Americas

2013

Impact

News from the Committee to Protect Journalists, December 2013

End-of-year Impact

As 2013 draws to a close, CPJ looks back on the highlights of the year, when we stepped in and advocated for journalists and news outlets at risk around the world.

Thank you for all you have done to support us, and please continue to join us in our important work.

December 31, 2013 12:17 PM ET

Blog   |   Mexico

Remembering Mike O'Connor

Mike O'Connor at a 2012 press conference in Culiacán. (Ron Bernal)

It is a sad end to 2013 for the global press freedom community.

With the sudden death of CPJ Mexico Representative Mike O'Connor, 67, on Sunday, Mexican journalists have lost one of their most formidable advocates. Mike will be remembered as someone who was on the forefront of the struggle for press freedom. His superb skills as an investigative journalist helped scores of reporters across the country during a period marred by violence and censorship.

Reports   |   Brazil, Egypt, India, Iraq, Mali, Mexico, Pakistan, Philippines, Russia, Somalia, Syria

Syria, Iraq, Egypt most deadly nations for journalists

The conflict in Syria, a spike in Iraqi bloodshed, and political violence in Egypt accounted for the high number of journalists killed on the job in 2013. A CPJ special report by Elana Beiser

This image provided by Aleppo Media Center shows Syrians helping a wounded man from the scene of a government airstrike in Aleppo on December 17. Citizen journalists have been central to documenting the conflict's death and destruction. (AP/Aleppo Media Center)

Blog   |   Venezuela

Web-based TV opens space for critical voices in Venezuela

This screen shot shows EUTV's home page. (CPJ)

With its low budget décor and grainy images, EUTV has the look and feel of small-town community television. But the Web-based TV station that went live on November 18 has much larger ambitions: It intends to be the primary source for Venezuelans who covet independent television news.

December 19, 2013 2:12 PM ET

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Alerts   |   Argentina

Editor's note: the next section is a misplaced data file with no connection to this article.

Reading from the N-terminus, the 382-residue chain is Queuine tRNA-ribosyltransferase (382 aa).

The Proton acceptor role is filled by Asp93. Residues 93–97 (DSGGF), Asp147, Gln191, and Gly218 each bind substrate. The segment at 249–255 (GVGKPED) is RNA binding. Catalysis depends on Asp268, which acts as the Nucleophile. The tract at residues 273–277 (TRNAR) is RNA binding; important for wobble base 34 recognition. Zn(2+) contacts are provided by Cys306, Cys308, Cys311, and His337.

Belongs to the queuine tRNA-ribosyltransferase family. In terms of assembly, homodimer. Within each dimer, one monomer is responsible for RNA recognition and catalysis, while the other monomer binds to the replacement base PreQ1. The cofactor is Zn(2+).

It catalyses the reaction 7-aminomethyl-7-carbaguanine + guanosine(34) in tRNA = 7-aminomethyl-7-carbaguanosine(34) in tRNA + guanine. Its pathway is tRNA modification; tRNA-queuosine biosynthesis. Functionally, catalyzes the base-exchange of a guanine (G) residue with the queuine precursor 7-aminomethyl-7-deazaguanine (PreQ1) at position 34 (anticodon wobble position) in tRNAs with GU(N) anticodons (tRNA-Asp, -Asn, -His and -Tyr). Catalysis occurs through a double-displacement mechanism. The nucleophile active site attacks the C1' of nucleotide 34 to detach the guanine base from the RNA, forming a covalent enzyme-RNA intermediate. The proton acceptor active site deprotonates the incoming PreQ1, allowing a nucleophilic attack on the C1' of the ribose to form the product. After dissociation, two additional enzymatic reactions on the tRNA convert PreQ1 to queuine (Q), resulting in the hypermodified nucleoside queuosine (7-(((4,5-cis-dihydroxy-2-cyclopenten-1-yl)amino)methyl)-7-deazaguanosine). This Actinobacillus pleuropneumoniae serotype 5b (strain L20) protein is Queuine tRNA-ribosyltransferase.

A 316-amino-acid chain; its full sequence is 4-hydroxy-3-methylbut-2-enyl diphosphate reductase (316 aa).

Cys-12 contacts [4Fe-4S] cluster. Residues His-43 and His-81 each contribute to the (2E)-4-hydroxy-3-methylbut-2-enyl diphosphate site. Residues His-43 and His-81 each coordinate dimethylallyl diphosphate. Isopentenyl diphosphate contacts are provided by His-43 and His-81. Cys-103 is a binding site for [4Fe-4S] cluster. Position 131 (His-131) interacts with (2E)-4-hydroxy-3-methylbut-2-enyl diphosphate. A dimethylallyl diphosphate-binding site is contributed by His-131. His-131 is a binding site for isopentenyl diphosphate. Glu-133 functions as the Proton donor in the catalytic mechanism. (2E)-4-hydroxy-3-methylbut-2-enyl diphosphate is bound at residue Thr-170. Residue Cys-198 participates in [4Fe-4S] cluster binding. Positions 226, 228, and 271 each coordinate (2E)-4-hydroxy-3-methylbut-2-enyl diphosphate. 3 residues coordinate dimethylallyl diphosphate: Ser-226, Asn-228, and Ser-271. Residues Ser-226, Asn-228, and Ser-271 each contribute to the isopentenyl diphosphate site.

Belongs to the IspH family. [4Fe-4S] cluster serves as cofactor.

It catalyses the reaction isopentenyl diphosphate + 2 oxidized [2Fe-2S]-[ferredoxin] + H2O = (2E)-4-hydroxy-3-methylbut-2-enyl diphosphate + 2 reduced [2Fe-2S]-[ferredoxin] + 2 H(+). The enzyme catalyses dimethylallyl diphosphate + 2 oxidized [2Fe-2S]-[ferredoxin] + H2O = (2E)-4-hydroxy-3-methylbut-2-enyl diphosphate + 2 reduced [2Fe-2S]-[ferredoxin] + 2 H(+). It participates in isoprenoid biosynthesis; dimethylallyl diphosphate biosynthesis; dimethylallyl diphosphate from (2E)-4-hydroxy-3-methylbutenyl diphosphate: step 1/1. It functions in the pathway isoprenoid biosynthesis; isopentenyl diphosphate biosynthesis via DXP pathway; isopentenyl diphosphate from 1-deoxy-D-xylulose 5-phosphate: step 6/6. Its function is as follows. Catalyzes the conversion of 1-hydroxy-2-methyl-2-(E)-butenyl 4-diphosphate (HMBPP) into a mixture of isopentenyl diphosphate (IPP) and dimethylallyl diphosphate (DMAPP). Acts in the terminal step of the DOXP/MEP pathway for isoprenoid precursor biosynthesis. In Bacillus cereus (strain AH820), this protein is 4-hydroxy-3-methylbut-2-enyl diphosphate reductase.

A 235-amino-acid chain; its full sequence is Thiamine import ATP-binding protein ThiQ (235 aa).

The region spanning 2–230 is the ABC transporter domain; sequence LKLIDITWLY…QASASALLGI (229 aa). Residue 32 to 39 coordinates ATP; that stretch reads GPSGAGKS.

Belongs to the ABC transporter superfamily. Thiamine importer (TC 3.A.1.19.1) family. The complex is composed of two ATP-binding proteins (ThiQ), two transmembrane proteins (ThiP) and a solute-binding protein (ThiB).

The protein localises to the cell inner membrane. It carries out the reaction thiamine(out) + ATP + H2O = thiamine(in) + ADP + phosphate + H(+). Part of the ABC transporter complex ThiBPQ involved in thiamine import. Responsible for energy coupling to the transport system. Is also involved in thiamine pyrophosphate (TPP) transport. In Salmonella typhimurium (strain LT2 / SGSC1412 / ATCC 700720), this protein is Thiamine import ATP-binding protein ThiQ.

Argentina should release editor accused of sedition

New York, December 18, 2013--Argentine authorities should immediately release a journalist who has been detained for more than a week and accused of sedition, the Committee to Protect Journalists said today.

Reports   |   Azerbaijan, China, Egypt, Eritrea, Ethiopia, Iran, Syria, Turkey, Uzbekistan, Vietnam

Second worst year on record for jailed journalists

For the second consecutive year, Turkey was the world’s leading jailer of journalists, followed closely by Iran and China. The number of journalists in prison globally decreased from a year earlier but remains close to historical highs. A CPJ special report by Elana Beiser

Turkish journalists protest for media rights in Istanbul on November 5, 2013. Demonstrators proceeded at a rate of one step per minute to highlight the slow process of justice in Turkey. (AFP/Ozan Kose)
December 18, 2013 12:01 AM ET

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Blog   |   CPJ, France, Guatemala

Defining success in the fight against impunity

For the second time this year, the U.N. Security Council took up the issue of protection of journalists. In a discussion today sponsored by the French and Guatemalan delegations, and open to NGOs, speaker after speaker and country after country hammered home the same essential facts: The vast majority of journalists murdered around the world are local reporters working in their own country, covering human rights, corruption, conflict and politics. In nine out of ten of these murders, no one is ever prosecuted.

December 13, 2013 5:24 PM ET

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Blog   |   Internet, USA

While tech companies call for spying reform, telcos silent

On Monday, eight of the world's leading technology companies set aside their rivalries to issue a direct challenge to U.S. lawmakers: lead the world by example and fix America's broken surveillance state. Although the tech companies' statement sends a powerful message, notably absent from the letter's signatories is the appearance of a single telecommunications company, or telco.

Blog   |   Internet, Venezuela

Venezuela forces ISPs to police Internet

The socialist government of President Nicolas Maduro is forcing Internet service providers to act as policemen. (AP/Ariana Cubillos)

The concept of network neutrality holds that all Internet traffic should be treated equal and that Internet Service Providers, or ISPs, should serve as free-flowing gateways for information rather than as filters. But in politically polarized Venezuela, neutrality is an increasingly rare commodity and now ISPs are feeling the heat.

December 12, 2013 4:57 PM ET

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Case   |   Peru

Explosive device thrown at journalist's home in Peru

Unidentified assailants threw an explosive device at the house of a Peruvian journalist at 2 a.m. on December 10, 2013, according to news reports.

2013

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